In September of 2018, my active, happy, and much-loved 11-year-old dog suddenly became unable to breathe. A quick trip to the emergency vet revealed that the problem was a defect with her mitral valve. Her valve wasn’t working properly, allowing blood to flow the wrong way and causing her heart to become enlarged. Fluid had filled her lungs due to this issue, which was causing the breathing difficulties.
We started on some emergency medication, found a veterinary cardiologist, and discovered there was just one solution — but it came at a big price. Fortunately, I had a hefty emergency fund in my savings account. This meant I was able to save my dog without going into credit card debt or having to take out a personal loan.
Here’s what happened.
An emergency fund enables life-saving surgery
After taking my dog to the veterinary cardiologist, I learned that we had two options. The first was to put Molly (my beagle) on medication to try to help her heart work better, as well as on a diuretic to help keep fluid out of the lungs. The problem is, this solution would only give her around eight to 12 months to live.
The other option was surgery to repair the valve. The catch: It could only happen in either Japan or London because there were only two surgeons in the world (at the time) who could successfully perform the procedure she needed. The cost of the surgery itself would be high since it’s very specialized and requires a team of 10, and we’d also have to travel with her and spend three weeks abroad.
We didn’t have pet insurance, which wouldn’t have paid for an overseas procedure anyway. But fortunately, the decision was very easy for us. We had an emergency fund, and this was a clear-cut emergency.
Thanks to the money we had in savings, we were able to contact the team in London immediately, get her on the list, and four months later, she had a repaired heart. She will soon be celebrating her 17th birthday, and that heart is stronger than ever.
Everyone needs an emergency fund because you have no idea what’s coming your way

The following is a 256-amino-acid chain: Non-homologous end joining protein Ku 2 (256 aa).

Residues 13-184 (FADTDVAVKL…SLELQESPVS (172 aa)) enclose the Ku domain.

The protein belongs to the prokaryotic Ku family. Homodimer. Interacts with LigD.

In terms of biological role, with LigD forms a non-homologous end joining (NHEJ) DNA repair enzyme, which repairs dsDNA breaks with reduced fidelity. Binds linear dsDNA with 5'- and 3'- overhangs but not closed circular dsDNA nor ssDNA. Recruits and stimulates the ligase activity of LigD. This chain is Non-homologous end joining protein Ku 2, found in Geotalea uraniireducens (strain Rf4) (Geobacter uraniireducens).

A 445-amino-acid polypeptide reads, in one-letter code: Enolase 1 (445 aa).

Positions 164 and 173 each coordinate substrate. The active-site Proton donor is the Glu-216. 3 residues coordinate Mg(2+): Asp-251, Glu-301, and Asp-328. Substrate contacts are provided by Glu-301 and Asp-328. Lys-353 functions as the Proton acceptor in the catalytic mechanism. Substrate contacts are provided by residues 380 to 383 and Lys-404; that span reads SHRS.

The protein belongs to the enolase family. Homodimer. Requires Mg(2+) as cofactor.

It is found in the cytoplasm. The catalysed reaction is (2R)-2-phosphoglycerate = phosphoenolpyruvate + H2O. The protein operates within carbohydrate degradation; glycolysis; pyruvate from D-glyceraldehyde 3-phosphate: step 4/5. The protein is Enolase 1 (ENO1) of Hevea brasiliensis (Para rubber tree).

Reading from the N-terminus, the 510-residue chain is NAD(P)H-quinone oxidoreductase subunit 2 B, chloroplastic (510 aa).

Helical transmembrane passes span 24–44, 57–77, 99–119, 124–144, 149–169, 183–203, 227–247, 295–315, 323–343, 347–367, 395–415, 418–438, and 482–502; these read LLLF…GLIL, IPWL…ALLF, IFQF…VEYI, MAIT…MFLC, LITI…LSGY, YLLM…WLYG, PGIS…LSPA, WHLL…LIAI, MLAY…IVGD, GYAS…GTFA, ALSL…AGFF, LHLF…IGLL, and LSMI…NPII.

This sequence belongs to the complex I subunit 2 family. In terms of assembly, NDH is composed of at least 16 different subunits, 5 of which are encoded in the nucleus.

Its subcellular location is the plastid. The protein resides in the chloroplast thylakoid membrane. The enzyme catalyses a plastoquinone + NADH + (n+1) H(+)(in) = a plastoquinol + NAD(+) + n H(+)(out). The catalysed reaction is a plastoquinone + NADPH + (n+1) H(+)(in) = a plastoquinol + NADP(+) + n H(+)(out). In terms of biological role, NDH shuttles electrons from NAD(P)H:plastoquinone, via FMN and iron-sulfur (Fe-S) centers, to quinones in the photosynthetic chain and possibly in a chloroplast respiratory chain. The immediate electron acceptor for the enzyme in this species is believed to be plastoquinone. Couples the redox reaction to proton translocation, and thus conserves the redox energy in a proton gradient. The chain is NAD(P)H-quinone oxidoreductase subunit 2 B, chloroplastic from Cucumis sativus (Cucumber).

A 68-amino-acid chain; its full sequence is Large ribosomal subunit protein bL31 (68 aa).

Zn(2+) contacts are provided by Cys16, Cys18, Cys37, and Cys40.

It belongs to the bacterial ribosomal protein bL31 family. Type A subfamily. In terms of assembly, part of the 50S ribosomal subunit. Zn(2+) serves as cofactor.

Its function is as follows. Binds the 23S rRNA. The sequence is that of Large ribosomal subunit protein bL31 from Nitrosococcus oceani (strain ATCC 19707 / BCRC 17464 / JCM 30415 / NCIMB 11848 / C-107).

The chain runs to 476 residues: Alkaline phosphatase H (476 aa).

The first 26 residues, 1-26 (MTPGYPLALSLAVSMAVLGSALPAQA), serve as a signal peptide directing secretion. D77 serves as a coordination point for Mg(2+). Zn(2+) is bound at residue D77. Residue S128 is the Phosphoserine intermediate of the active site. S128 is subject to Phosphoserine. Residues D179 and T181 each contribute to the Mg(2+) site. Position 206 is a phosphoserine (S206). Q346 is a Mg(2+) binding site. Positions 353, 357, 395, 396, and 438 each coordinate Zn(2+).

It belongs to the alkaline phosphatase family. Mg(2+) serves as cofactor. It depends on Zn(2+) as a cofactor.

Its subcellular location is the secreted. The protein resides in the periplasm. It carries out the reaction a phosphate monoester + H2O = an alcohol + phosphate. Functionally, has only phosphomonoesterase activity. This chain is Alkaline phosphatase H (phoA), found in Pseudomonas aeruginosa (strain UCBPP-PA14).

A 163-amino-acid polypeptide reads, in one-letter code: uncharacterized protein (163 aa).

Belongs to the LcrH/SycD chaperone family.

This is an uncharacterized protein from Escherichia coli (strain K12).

I never could have anticipated that I would need to spend money to take my dog abroad for heart surgery. After all, who would ever think that would be an expense to plan for?
But because I had an emergency fund with six months of living expenses in it, the money was there for me. I didn’t have to think about whether to get a loan or whether I could afford to save my pet. I really love her, and I know I would have gone into debt if I had to and spent years repaying it. But that wasn’t the case. I was able to make the decision based on what was best for my family without worrying about any long-term financial damage that would result.
That’s what an emergency fund does; it takes the financial pressures out of the equation so that when something goes wrong in your life, you are better able to cope with it and make the choice that’s right for you. You may have a completely different emergency than I did. But Pew research shows around 60% of households experience a financial shock over the course of a year, so it’s inevitable that you’ll face some kind of disaster at some point in your life.
To make sure you’re ready for it, prioritize emergency savings as a key financial goal. If you don’t already have an emergency fund, open a high-yield savings account today. Start with a deposit of whatever amount you can afford, and rework your budget by cutting what you can to build up that emergency savings ASAP. You don’t want to face a financial crisis unprepared, so get very serious about saving today before you — or a pet or person you love — finds themselves in need.
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